Purge out the old leaven, that ye may be a new lump, even as ye are unleavened. For our passover also hath been sacrificed, even Christ (1 Corinthians 5:7).
When we think about Jesus’ death on the cross, we often think of His death in terms of atonement. The Hebrew author makes the parallel in Hebrews 7-10: the old covenant had high priests offering the blood of bulls and goats for sin, and the new covenant has the superior sacrifice based in better promises– Jesus, the High Priest in the order of Melchizedek, who offered Himself up for our atonement.
While that is true, it is interesting to note that the Israelite Day of Atonement, also known as Yom Kippur, on the tenth day of the seventh month of the Israelite calendar (Leviticus 23:27). That was the day when the high priest would offer a bull, a ram, and two goats for his own sin and for the sin of the people (Leviticus 16:1-34). But Jesus does not die anywhere near the Day of Atonement. He also is not described as the “Bull of God” or the “Goat of God.” Instead, He dies and is raised again during Passover and the Feast of the Unleavened Bread (Mark 14:1, Luke 22:1; cf. Mark 14-16, Luke 22-24). He is also known as the “Lamb of God” (John 1:29). What’s going on here? Is there any symbolism in the timing of Jesus’ death and resurrection? And if bulls and goats were the standard sacrificial animals for atonement, why is Jesus known as the Lamb?
Paul makes it clear that there is symbolism in the timing of Jesus’ death, and he also shows us why Jesus is called the Lamb, when he describes Jesus as “Christ our Passover” in 1 Corinthians 5:7.
The Passover festival takes us back in time to Exodus 11-12 and to the deliverance of the Israelites from the hand of Pharaoh. Pharaoh had been oppressing the Israelites and subjected them to hard, forced labor (Exodus 1). YHWH, the God of Abraham, Isaac, and Jacob, called Moses to be His representative before Pharaoh to deliver Israel out of bondage to fulfill the promise He made to their forefathers (Exodus 2-6). Pharaoh resisted YHWH’s call for Israel’s release, and he and the Egyptians suffered under plagues of the Nile turning to blood, frogs, gnats, flies, death of livestock, boils, hail, locusts, and darkness (Exodus 7-10). Pharaoh still refused to release the Israelites. And then God promised one final plague, and Pharaoh’s hand would then be forced.
The action in the story comes to a screeching halt as God explains what He is about to do and commissions Israel to observe the Passover. It was to be the beginning of the Israelite year– the first month (Exodus 12:1-2). They are to slaughter a male, unblemished lamb a year old on the fourteenth day of the first month, and place the blood on the side-posts and lintel of the doors (Exodus 12:3-7). They are to eat the lamb with unleavened bread and bitter herbs, dressed and ready to depart immediately (Exodus 12:7-11). That night YHWH would strike down the firstborn of all of the Egyptians, man and beast, but when His angel would see the blood on the doors of the Israelites, he would pass over those houses and those inside would be spared (Exodus 12:13). Israel would then eat unleavened bread for seven days (Exodus 12:15-20).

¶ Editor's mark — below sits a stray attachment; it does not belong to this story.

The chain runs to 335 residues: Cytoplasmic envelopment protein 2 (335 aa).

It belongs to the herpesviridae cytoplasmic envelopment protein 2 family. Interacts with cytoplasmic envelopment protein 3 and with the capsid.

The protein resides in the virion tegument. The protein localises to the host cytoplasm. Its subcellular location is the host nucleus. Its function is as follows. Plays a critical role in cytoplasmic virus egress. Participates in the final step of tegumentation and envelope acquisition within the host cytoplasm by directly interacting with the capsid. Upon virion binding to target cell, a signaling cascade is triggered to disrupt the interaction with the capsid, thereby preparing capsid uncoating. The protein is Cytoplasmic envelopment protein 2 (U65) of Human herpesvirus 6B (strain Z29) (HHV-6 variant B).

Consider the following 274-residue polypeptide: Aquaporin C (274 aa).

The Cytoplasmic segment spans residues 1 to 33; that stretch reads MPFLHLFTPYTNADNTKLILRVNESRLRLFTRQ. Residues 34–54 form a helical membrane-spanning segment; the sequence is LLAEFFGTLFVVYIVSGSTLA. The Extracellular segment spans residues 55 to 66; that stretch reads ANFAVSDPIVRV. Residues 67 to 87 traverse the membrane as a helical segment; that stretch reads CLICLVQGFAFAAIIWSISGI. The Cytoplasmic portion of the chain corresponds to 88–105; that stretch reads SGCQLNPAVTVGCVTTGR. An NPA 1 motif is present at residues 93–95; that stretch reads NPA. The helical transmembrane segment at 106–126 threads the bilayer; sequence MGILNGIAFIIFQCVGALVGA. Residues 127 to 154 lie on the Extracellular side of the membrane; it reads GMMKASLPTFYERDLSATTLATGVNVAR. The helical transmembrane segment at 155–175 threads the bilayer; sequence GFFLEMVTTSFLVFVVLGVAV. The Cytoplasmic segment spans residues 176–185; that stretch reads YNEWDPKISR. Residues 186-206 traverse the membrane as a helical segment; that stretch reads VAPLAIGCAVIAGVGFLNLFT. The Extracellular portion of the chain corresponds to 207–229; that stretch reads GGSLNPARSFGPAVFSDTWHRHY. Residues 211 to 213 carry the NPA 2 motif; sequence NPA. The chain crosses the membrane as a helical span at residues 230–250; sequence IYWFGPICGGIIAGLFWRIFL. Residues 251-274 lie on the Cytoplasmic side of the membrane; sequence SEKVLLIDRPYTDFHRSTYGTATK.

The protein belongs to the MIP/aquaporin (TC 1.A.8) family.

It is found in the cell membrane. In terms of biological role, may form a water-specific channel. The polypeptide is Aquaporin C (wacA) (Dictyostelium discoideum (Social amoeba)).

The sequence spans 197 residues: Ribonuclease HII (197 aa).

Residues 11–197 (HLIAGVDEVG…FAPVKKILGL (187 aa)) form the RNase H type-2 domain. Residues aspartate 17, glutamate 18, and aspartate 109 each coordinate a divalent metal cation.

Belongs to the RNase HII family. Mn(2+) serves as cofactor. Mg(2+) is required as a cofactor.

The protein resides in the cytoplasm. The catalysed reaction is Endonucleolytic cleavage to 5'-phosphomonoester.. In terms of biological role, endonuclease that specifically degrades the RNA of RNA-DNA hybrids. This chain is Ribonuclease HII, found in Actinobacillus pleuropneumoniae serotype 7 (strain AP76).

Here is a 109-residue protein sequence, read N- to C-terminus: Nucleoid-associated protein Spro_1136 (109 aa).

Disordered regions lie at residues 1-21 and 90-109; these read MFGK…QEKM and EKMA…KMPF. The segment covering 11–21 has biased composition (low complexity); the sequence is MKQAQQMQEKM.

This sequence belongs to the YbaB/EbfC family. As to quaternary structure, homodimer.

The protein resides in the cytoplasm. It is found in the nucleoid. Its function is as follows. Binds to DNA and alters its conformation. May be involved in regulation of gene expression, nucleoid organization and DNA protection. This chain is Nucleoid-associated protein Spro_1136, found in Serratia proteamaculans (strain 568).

This would be a perpetual statute in Israel– they were to annually observe the Passover and the Feast of the Unleavened Bread (Exodus 12:14). The reason why would become evident: this was the time when YHWH delivered Israel out of bondage, bringing them out of Egypt, redeeming them from their captors (Exodus 12:26-27). The Passover and Feast of the Unleavened Bread served as the “Independence Day” of Israel for generations.
So how is it that Jesus is our Passover Lamb? While it is true that Jesus’ death leads to our atonement, that is not the only dimension to His death. Through His death believers are able to be delivered from the bondage of sin and death to become the people of God traveling toward the “promised land” of the resurrection and eternity with God (Romans 8:1-2, 1 Corinthians 6:20, Philippians 3:12-14, Revelation 21:1-22:6). On account of the blood of the Lamb, God passes over the sin of believers, while those who are unbelievers risk suffering condemnation (Romans 5:6-11, 6:20-23, 2 Thessalonians 1:6-10). Through Jesus’ death and resurrection, believers are able to celebrate their “independence day”!
Jesus’ death and resurrection represent the fulfillment of the story of Israel, taking place within the context of the liberation of Israel from bondage. Let us praise God for Christ our Passover Lamb and the redemption, Kingdom, and glory that come through Him!
Ethan R. Longhenry